Narrative writing…you’ve heard the term, you’re expected to teach your students how to write a narrative story or personal experience narrative, you’re given rubrics that describe and define what the state sees as effective examples of the successful narrative.
But what is narrative writing? What are the salient characteristics of a successful narrative? What about author’s purpose and audience? Character/problem solution vs personal experience? What specific skills must the author possess? And, beyond all this, the big question is, why is it important to teach narrative writing at all?
Narrative writing can be broadly defined as story writing – a piece of writing characterized by a main character in a setting who encounters a problem or engages in an interesting, significant or entertaining activity or experience. What happens to this main character is called the plot. The plot follows a beginning, middle, and end sequence. The middle of the story is the largest, most significant part, which we call the main event. The main event is really what the story is all about and involves either a problem to be solved or a significant life experience for the main character. Authors write narrative stories in order to entertain an audience of others – this is calledauthor’s purpose. Click here for more on the types of narratives.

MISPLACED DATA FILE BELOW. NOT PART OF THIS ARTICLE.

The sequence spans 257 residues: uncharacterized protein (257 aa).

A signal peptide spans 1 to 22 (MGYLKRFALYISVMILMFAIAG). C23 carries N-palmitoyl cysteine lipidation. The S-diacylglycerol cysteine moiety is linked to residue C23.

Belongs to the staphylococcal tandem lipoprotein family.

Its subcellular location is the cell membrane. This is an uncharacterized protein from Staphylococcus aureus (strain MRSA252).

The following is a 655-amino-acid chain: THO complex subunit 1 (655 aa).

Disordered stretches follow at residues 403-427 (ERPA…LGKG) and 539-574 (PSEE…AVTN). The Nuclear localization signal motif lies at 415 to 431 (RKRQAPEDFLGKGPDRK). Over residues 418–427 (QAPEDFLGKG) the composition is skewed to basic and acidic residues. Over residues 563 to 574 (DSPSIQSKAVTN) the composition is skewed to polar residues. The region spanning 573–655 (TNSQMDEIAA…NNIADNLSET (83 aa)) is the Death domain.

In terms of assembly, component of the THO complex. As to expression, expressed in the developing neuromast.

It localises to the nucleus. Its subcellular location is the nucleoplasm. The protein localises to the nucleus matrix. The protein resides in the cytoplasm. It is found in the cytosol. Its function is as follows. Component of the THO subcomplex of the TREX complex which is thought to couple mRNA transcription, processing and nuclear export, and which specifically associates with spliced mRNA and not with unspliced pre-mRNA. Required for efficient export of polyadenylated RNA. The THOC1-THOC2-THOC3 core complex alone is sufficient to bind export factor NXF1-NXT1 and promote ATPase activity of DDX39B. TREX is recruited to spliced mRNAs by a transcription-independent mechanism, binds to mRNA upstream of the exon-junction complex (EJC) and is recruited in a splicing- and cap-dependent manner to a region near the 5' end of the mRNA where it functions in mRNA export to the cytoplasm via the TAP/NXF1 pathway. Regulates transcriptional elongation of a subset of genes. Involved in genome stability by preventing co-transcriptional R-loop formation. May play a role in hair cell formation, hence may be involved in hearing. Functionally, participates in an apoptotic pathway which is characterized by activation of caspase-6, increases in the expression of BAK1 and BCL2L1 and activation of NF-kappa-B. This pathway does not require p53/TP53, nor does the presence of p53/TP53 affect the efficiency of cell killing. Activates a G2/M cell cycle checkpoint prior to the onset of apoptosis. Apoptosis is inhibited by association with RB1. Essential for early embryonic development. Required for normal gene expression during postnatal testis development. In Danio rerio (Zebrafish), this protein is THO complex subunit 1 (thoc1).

Authors of successful narratives are well-versed in the following skills:
The tools and strategies for teaching the above skills can be found in Empowering Writers Comprehensive Narrative Guide.
Students as early as grade 2 can begin to understand, learn, and apply narrative writing skills, creating entertaining narrative stories.